Similar to American AGM-65B Maverick, this TV guided short-range AGM entered the service with PLAAF in 2002 as part of the Su-30MKK weapon's package. The missile weighs 685kg and carries a 320kg HE warhead. Its length is 3.9m and diameter is 0.38m. Its range is 12km and speed is 900-1,260km/hr. It is powered by a solid rocket engine. The missile can lock on a fixed target indicated by the weapon control officer before launch and can be fire-and-forget. However like TV guided Kh-59ME, the usage of Kh-29T is only limited to daylight under clear weather conditions.
- Last Updated 3/15/13


YJ-12 is first of the new generation of supersonic long-range AshMs which just entered the service with PLAN. A model of a mysterious supersonic ASM similar to French ASMP was first unveiled at the 2006 Zhuhai Airshow underneath the wing of a JH-7. However the initial speculation of a twin side air intake design as the possible configuration of YJ-12 turned out to be false. Developed by HAIG,  YJ-12 appears bigger than Russian Kh-31 but smaller than Kh-41. It features an integrated liquid fuel ramjet engine with a solid rocket booster. Four long narrow air intakes are attached to the body in an "X" arrangement. The missile is thought to have a cruise speed of Mach 2.5-3.5 and a range of 150-300km, depending on its cruising altitude. It typically flies a low-high-low profile. After launched from the carrier, it first climbs and cruises at a relatively high altitude before diving to a sea-skimming level at terminal stage and performs large-scale maneuvers to avoid interception. Compared to the earlier YJ-83, YJ-12 is thought to carry a large warhead (300kg?) capable of inducing substantial damage to large surface ships including aircraft carrier. YJ-12 was believed to have been test-fired from modified H-6G prototypes between 2009 and 2010 and currently is in service with PLAN H-6G (x2). The missile is expected to be carried by PLAN JH-7B (x2) and possibly J-15/15S (x1). YJ-12 was officially unveiled during the 2015 VJ Day Parade in Beijing.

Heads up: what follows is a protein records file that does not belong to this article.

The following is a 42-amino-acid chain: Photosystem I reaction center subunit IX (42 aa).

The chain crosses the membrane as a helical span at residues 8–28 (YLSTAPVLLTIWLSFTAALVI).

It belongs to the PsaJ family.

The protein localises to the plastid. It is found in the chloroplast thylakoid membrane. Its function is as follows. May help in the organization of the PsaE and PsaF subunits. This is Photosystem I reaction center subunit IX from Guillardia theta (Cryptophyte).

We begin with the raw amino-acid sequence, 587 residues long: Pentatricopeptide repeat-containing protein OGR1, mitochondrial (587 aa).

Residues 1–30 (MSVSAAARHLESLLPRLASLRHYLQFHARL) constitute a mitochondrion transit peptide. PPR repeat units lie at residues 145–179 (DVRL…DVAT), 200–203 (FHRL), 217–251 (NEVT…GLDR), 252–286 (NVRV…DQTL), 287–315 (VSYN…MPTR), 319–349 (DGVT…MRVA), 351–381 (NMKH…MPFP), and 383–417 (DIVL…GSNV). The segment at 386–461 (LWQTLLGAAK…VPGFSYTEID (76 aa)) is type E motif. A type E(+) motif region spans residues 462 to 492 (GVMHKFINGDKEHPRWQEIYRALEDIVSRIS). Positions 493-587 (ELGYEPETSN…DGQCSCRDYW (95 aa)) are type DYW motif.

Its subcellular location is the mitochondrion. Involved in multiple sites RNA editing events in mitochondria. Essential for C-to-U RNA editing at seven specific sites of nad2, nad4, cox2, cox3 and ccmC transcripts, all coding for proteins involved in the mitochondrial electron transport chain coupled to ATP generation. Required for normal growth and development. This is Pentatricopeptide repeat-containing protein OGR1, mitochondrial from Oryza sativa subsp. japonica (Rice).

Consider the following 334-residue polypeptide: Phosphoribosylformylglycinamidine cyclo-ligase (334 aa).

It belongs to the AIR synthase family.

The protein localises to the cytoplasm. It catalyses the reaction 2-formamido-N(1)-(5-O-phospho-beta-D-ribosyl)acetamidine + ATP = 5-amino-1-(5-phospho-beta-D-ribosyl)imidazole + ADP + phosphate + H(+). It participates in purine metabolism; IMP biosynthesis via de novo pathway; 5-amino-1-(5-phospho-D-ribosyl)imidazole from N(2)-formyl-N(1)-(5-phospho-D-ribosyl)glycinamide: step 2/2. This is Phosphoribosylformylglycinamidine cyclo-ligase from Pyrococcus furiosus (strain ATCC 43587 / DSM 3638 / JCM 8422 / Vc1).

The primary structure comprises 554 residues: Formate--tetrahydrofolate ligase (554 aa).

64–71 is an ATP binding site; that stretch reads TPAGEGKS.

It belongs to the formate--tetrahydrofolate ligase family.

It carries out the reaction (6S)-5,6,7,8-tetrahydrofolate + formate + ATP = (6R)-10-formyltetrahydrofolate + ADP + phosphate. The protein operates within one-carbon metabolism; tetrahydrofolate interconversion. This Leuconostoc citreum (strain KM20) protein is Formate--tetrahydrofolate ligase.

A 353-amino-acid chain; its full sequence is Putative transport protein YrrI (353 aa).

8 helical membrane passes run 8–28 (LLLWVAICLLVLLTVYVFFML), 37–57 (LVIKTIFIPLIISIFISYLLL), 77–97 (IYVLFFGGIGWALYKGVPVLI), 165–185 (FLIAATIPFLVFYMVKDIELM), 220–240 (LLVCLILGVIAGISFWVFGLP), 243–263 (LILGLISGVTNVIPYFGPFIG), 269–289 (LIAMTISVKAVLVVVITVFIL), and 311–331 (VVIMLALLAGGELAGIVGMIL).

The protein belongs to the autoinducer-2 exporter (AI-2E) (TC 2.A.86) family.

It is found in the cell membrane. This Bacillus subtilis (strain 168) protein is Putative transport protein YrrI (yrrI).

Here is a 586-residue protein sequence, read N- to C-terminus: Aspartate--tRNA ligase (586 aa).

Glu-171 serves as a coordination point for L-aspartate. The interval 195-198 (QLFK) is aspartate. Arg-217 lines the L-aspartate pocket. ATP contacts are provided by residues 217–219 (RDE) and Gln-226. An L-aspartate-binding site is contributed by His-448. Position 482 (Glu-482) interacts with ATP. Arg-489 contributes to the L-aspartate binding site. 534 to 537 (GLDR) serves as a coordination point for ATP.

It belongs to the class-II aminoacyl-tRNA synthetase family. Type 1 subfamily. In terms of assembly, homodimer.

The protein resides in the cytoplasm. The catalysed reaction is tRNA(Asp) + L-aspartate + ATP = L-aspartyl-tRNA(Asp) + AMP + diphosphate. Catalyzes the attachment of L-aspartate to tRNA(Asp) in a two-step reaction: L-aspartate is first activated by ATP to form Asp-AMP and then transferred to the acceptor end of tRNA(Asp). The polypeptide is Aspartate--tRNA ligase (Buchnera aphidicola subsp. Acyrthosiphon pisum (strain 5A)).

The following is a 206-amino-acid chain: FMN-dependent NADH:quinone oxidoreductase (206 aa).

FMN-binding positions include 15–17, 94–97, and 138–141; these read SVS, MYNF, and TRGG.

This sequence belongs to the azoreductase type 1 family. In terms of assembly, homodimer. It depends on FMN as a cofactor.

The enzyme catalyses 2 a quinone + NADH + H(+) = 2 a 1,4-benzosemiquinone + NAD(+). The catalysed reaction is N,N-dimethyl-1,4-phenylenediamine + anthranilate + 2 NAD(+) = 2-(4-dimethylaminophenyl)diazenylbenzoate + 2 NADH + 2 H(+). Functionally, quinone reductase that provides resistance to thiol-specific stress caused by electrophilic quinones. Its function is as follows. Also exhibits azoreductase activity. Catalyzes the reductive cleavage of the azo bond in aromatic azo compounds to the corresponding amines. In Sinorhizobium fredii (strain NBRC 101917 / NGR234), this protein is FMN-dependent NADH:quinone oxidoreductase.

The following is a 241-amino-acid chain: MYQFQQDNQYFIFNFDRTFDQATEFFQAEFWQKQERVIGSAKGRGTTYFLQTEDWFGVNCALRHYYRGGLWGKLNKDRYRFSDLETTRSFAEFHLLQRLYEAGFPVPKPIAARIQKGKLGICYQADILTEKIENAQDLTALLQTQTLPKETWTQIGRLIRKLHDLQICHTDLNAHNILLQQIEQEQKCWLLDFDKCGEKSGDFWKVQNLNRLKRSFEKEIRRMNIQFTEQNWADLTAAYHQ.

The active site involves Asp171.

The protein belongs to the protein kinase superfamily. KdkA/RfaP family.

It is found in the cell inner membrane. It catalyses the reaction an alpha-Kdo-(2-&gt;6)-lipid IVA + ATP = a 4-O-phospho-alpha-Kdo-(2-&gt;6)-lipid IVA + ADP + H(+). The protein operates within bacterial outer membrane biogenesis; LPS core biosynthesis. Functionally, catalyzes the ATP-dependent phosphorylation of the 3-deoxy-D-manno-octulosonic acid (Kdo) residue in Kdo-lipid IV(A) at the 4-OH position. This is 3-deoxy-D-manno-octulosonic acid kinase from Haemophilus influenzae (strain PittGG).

- Last Updated 7/9/16


This lightweight AShM just entered the service with PLAN as part of the weapon package of Z-9D. Up to 4 missiles can be carried by Z-9D at a time. YJ-9 may have evolved from the earlier TL-10B developed by Hongdu. YJ-9 is a light, radar-guided anti-ship missile used against smaller FACs and gun boats (<1,000t). Its range is 15km, speed is Mach 0.8, weight is 105kg, and its warhead weighs 30kg. Besides Z-9D, YJ-9 is expected to be carried by the new Z-18F ASW helicopter as well. Its export version is dubbed YJ-9E. The missile has three versions depending on the guidance: YJ-9E (radar), YJ-9EA (TV) and YJ-9EB (semi-active laser). Recent news (September 2016) suggested that Zambian AF has ordered some YJ-9E ASM for its newly acquired L-15AFT aircraft.
- Last Updated 11/7/16